Simply put, collection is when a horse is encouraged to elevate his back and drive with impulsion from his hind quarters. Normally the only time that a horse does this naturally or on his own accord is when he is gaining speed or launching himself in one direction So how is it that we can ask for our horses to work collected? Well first I want the horse soft on the bit and giving at the pole. More importantly is that they are understanding leg pressure. I want my horses to understand that the leg pressure means something beside go. I will start my horses by teaching them that my legs have a pace or cadence and that they need to match that cadence. This way I can ask for not only a walk but a slow or fast walk with out having to give speed control by pulling on the reins. From there I will teach it at a trot and then a lope so that eventually they are comfortable enough with my legs that when I drive up for speed that they will lower their head and respond to the bit because I am driving them to the bit rather than trying to bump their head back to me. Pulling or bumping their head, without using your legs for impulsion causes the opposite reaction than what I am trying to obtain.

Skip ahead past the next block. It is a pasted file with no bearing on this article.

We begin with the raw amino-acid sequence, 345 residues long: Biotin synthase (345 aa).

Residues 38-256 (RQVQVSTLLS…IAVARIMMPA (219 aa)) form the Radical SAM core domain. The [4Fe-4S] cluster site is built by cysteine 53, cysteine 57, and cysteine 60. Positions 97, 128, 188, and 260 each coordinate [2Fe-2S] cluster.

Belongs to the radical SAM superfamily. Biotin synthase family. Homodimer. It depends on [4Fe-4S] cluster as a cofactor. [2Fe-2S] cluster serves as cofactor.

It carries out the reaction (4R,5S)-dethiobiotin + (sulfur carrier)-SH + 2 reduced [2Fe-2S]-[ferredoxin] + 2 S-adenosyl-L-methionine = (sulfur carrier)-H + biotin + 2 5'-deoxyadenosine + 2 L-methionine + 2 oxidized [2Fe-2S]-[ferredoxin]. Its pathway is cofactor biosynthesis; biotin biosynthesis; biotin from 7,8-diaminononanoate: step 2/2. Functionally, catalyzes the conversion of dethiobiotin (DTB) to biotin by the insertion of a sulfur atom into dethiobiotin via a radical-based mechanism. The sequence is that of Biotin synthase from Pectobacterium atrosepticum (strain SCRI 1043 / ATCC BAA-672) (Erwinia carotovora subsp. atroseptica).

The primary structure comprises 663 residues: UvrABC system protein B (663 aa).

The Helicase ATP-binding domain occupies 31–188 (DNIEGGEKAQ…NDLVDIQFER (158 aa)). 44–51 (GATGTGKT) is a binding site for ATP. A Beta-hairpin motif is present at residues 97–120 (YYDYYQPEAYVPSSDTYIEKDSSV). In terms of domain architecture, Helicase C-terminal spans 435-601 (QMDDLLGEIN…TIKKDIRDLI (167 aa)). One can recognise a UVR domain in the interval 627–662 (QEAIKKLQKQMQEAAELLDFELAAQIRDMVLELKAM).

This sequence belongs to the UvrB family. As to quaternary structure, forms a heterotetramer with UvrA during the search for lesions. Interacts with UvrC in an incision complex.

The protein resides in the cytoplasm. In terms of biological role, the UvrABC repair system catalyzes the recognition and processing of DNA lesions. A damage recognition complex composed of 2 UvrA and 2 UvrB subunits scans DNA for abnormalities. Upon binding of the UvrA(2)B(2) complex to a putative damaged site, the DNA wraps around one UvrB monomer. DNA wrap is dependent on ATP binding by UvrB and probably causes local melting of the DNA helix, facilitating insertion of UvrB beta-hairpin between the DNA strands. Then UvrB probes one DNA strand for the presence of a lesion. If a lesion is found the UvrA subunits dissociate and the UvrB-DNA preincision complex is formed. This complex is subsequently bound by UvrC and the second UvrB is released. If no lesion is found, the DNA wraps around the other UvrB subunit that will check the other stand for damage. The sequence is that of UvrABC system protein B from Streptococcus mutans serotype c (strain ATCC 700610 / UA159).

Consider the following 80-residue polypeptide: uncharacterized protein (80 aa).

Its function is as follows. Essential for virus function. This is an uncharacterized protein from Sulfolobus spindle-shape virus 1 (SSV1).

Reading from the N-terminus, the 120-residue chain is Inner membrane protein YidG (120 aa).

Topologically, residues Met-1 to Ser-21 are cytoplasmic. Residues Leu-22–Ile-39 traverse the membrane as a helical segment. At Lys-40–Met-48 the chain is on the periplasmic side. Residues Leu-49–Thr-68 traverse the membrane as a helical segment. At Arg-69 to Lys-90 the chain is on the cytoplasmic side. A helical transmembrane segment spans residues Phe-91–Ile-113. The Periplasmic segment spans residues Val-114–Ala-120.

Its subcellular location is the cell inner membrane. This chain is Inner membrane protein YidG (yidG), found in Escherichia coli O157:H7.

Let me explain that more with an example of teaching a horse to not lean or drop a shoulder. Rather than concern myself with the dropped shoulder I will concentrate more on the collection and impulsion. If I continually work on lifting the shoulder by turning his head in and using my inside leg to lift the shoulder up I am not teaching the horse how to lope properly rather I am just temporarily moving him over. If I drive the horses rear end underneath his body causing him to collect and elevate his back, his shoulders will level out and he will lope without leaning. By doing this you will have taught your horse to lope correct with his body centered.
Collection is needed also when teaching your horse to spin and stop. If my horse does not spin collected he will get sluggish on his front feet and eventually fall out of his spins. The reason why is that a horse carries around 60 percent of his weight on his front end. When you collect your horse and teach him to utilize his rear end more you transfer more of his weight onto his hind quarters which makes his front end lighter and easier to maneuver. That is also the reason that most reiners stop on the rear and stay free on the front end. They are collected at a stop and not pulled to a stop.